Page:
Natures wonders: lung worm controls frogs' poop (Introduction)

by David Turell @, Thursday, May 03, 2018, 21:18 (438 days ago) @ David Turell

These controls allow the larvae to survive until the next life cycle:

"it’s not surprising that scientists recently discovered lungworms alter the behavior of their cane toad hosts to ensure things are most comfortable for them. But what is surprising, or at least a little unnerving, is what they actually do: the worms makes their hosts poop differently.

"The question of whether the parasites were manipulating toads arose after Patt Finnerty noticed that infected toads acted a little differently in other lab trials he was conducing. Further investigation revealed significant differences in behavior between infected and uninfected toads, particularly when it comes to their bowel movements.

"The parasite in question is the lungworm Rhabdias pseudosphaerocephala, a nematode that primarily infects cane toads (Rhinella marina). It came to the attention of scientists because its those toads—normally native to the Americas—have become invasive pests in places like Australia after they were introduced in 1935.


"That lifecycle involves a two-generation process with both parasitic and free-living stages. As the name implies, the parasitic lungworms live in their hosts lungs as adults feeding on blood (1). The eggs they lay there are essentially coughed up and swallowed, and hatch in the toad’s digestive tract (2). As larvae, they hang out in feces, which they consume (3), and a little after the frog defecates, they molt to become free-living adult worms (4), which find one another and mate. The female worm gets the short end of the parenting stick at this point, as she retains her fertilized eggs until after they hatch (5). The offspring develop inside her until they kill her as they burst free (6). They then wait in the soil (7) until the opportunity presents itself to burrow into the next unfortunate toad that stops by (8), starting the cycle anew.


"The researchers also noticed that infected toads defecated more often, and seemingly aimed for their water containers rather than the dry newspaper floor of their cages. When they weighed these poops out, the average wet mass of the infected animals’ feces was higher than that of the dewormed ones, but the dry mass was the same—infected poops were just about 15% moister. And that was especially intriguing, because when they put the lungworm larvae through the gauntlet, they found that over 15 times as many survived after three days if the soil was moist rather than dry.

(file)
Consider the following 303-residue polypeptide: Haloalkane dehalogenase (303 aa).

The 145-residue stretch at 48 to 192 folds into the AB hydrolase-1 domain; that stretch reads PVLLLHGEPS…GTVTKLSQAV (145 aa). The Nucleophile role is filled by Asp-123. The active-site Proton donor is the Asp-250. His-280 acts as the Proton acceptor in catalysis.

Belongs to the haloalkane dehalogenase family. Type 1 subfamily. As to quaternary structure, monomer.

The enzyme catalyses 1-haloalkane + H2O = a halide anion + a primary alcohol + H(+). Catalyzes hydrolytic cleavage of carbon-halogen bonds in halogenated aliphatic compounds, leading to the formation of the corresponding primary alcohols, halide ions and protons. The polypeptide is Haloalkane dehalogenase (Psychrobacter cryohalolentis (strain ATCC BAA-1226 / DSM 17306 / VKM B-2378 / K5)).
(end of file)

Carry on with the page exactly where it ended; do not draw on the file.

"The same story emerged from the field data. Infected wild toads tended to poop closer to bodies of water, and on moister soils. And when the weather was dry, the infected toads stuck much closer to water.

“'We found that toads with lungworms behaved much differently than uninfected toads is several regards,” explained Greg Brown, a research fellow at the University of Sydney and co-author on the paper. “Most notably, infected toads tended to stay closer to water and poo in moister areas.”

“'These are the conditions that increase survival of the larval worms in the poo and increase their likelihood of encountering a new host.”


"then the results open a, well, can of worms, so to speak, because they are evidence that parasitic manipulation of hosts may be more subtle than scientists thought—and more common. “Lots of parasite larvae are transmitted to the environment through feces, so maybe parasite ability to manipulate host pooing is widespread,” said Brown. “It seems like a logical way for the parasite to increase the likelihood of its offspring surviving and infecting another host.”

"But if the worms are really manipulating their hosts, then more questions arise—like, how are the worms causing these behavioral changes? The researchers couldn’t say for sure, but they’re betting the worms tweak circulating cellular signals like neurotransmitters or hormones to get the toads to deposit moist, frequent poops near water. Learning exactly how they exert their control could help scientists better understand the toads’ physiology, or maybe even point to novel ways of getting rid of them.

"Controlling an invasive species by controlling its bowels—now wouldn’t that be something."

Comment: It seems reasonable that chemical influences from the are used for this control of the frog's body.

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